Hours: 7.3 | Posted in Cabin & Interior, Electrical, Plumbing | Comments Off

29th January 2011

Still more airframe wiring

First item on today’s list was the intake studs on the engine sump.  The ones that were on the engine as shipped were too short for the fuel servo and spacer/mount bracket, so Aero Sport Power sent out a set of longer ones.  The shorter ones were removed last week, and I picked up some high-temperature threadlocker (Permatex 27200) to put on the new ones, as recommended in the Airflow Performance install manual.  A few drops on the far end of the stud, a pair of nuts, and they were on and looking good.  Test-mounted the bracket and servo to make sure the length was good (it was), and to look at routings for control cables and fuel lines.  I’ll hold off on all that until I have an exhaust system, so as to not create any interference.  Also need to work out the location of the fuel flow transducer, which will go in the feed line between the servo and the spider which sits atop the engine.

Trying to get the airframe wiring (wiring that runs to various parts of the plane — as opposed to the panel wiring, which would connect the boxes on the panel and generally contained within the “avionics bay”, or engine wiring, which would run to the forward side of the firewall) generally wrapped up.  I have just about run out of space in the bushings that run through the center section, and still more wires to run, so it was time to add another bushing.  Evaluating various cable paths, I decided to put it under the fuel valve, to the right side, 2/3 of the way up the spar web, which would allow the wiring to run without chafing on fuel lines or interfering with the control column, and kept a good distance away from the other bushing holes.  A pilot hole a long #30, then a unibit made quick work of the holes, and I was able to use a 1/4″ drive handle to turn the unibit inside the center section to deburr the backside well.  Primer, then snap bushings.  (Tip: the snap bushings have a “ridge” on the inside diameter of the flange side that can be removed with a unibit, giving you an extra 1/16″ diameter…I’ve done this to all the bushings in the center section, to gain as much space as I could.)

More wires to run…2 coax lines for GPS antennas behind the rear window, plus power and ground for the ELT and APRS.  Need to look and see what the specified wire is for the magnetometer runs, as well as the GPS feed to the ELT/APRS (which will share a single feed line).  Also finished up the last of the wing wiring with the OAT, pitot heat, and landing/taxi light wires.  I tied up the bundles that run from the tunnel out to the wing roots, and sleeved the wires that pass out of the fuselage.  These will get CPC connectors on both sides, and the sleeving will be maintained all the way into the connector backshell.  I also put the straight union connectors on the AOA lines — the tails from the wing will pass into the fuselage, where they’ll be joined under the seat pan.  May do the same with the pitot line, but for now it’s run out the side.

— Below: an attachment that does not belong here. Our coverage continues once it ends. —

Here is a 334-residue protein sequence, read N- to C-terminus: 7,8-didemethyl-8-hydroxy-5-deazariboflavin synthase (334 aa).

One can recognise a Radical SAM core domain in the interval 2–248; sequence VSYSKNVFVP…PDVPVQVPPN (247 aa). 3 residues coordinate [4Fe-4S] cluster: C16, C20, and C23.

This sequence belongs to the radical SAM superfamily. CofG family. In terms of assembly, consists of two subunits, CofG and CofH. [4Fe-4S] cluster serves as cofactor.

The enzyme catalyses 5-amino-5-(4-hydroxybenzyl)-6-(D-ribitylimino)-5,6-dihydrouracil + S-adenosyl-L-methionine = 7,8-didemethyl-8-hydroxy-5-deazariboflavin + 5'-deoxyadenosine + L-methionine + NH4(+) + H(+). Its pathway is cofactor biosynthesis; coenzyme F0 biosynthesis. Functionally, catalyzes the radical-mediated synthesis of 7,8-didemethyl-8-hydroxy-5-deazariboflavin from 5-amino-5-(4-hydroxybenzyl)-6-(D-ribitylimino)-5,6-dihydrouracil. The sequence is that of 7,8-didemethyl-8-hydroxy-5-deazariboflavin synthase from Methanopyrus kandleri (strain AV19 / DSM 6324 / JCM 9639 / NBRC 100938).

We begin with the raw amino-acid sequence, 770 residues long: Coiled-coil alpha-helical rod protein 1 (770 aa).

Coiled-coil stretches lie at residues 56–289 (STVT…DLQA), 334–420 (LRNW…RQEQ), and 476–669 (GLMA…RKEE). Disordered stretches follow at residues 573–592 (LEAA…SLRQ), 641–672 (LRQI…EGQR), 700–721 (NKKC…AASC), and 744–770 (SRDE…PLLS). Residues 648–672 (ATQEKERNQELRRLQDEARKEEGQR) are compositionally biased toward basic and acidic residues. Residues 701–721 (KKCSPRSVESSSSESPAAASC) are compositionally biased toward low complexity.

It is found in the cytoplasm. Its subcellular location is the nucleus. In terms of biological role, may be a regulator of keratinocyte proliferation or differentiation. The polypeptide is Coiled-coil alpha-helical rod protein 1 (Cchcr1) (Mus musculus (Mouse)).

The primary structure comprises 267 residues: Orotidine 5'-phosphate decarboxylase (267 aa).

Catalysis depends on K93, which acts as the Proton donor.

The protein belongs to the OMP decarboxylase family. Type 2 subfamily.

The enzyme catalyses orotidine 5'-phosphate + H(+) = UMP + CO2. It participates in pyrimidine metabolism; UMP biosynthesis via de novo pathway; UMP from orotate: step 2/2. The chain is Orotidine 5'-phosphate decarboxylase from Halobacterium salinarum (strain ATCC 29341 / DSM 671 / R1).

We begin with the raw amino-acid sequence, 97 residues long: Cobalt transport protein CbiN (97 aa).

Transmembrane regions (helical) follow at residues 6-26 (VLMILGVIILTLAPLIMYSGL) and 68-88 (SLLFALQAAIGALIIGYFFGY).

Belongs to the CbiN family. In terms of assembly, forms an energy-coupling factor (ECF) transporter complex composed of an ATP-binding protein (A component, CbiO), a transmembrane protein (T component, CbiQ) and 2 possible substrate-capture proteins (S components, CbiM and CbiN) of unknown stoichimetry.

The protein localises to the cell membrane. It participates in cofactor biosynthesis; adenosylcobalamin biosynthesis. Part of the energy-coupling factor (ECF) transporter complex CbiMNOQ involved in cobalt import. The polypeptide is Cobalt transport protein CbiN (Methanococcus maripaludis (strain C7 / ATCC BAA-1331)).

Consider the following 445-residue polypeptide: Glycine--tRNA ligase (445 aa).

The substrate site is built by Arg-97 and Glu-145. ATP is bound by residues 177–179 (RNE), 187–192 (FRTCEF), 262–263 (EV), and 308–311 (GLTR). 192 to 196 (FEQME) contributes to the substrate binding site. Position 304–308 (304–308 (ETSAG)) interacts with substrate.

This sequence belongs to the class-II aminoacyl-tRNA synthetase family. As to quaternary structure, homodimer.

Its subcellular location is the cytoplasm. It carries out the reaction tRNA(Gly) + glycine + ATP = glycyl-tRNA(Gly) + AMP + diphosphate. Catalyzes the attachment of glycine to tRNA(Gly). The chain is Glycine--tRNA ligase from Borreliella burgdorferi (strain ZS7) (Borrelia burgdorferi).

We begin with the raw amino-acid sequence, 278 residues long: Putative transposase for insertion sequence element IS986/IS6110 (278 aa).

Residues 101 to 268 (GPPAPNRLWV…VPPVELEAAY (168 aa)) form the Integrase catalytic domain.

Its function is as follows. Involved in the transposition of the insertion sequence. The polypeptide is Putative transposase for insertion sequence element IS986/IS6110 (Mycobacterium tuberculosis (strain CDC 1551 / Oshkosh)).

Terminated the nav/strobe wires at the terminal block under the seat; this looks like it ought to work out alright, though were I to do it over, I would have put the snap bushing for the aft wires farther away from the terminal block.

Hours: 7.5 | Posted in Electrical, Engine, Plumbing | Comments Off

24th January 2011

More electrical and plumbing

Not much to look at, so not many photos today.  Ran more wires and tubes, including the wires for the stick functions, and mounted a terminal block for the nav/strobe lights.  The power will feed to this block, then run to the wingtips and tail…this makes it so that only 1 cable needs to pass through the spar, rather than 3.

Hours: 4.2 | Posted in Electrical, Plumbing | Comments Off

23rd January 2011

Electrical and plumbing

Installed the bulkhead fittings on the firewall for the fuel feed and purge return lines — I think I will also install a doubler on the aft side of the firewall that picks up both fittings, as they’re a bit wobbly yet.  Bent and test-fit the fuel line from pump to firewall, and fabricated a purge return line to run from the firewall back to the tee under the fuel selector.  Installed the elbow fittings in the transducer manifold.  Mounted the 4-channel lighting dimmer, and ran more wires.

Hours: 6.1 | Posted in Electrical, Plumbing | Comments Off

28th June 2010

Building the tail

First things first, a plumbing tweak.  I was stumbling around on VAF last night on a completely unrelated topic when I came across a thread about fuel vent routing.  Those lines that I was so happy with had to be adjusted, because I ran them to the top of the bulkhead at a 90-degree angle, which would later interfere with the mouting of the subpanel.  This post has a picture which illustrates the issue.  Not a big deal, I just removed the adel clamps on the aft vertical run, undid the bottom fitting, bent the correct angles at the top, then trimmed the lower portion of the line and re-flared.  The plumbing is really done now…I think.

Fuel vent line with correct 45* bend

Nextly, back to work on the aft end of the plane.  I finished drilling up the holes in the horizontal stab, then attached the elevators and fitted the counterweights.  The right elevator is a bit nose-heavy, while the left is almost dead-on balanced.  Supposedly, nose-heavy is the way you want to be before paint, since there is more surface area (thus more added paint weight) aft of the pivot point.  Clamped the counterbalances to the stabilizer in preparation for fitting the pushrod.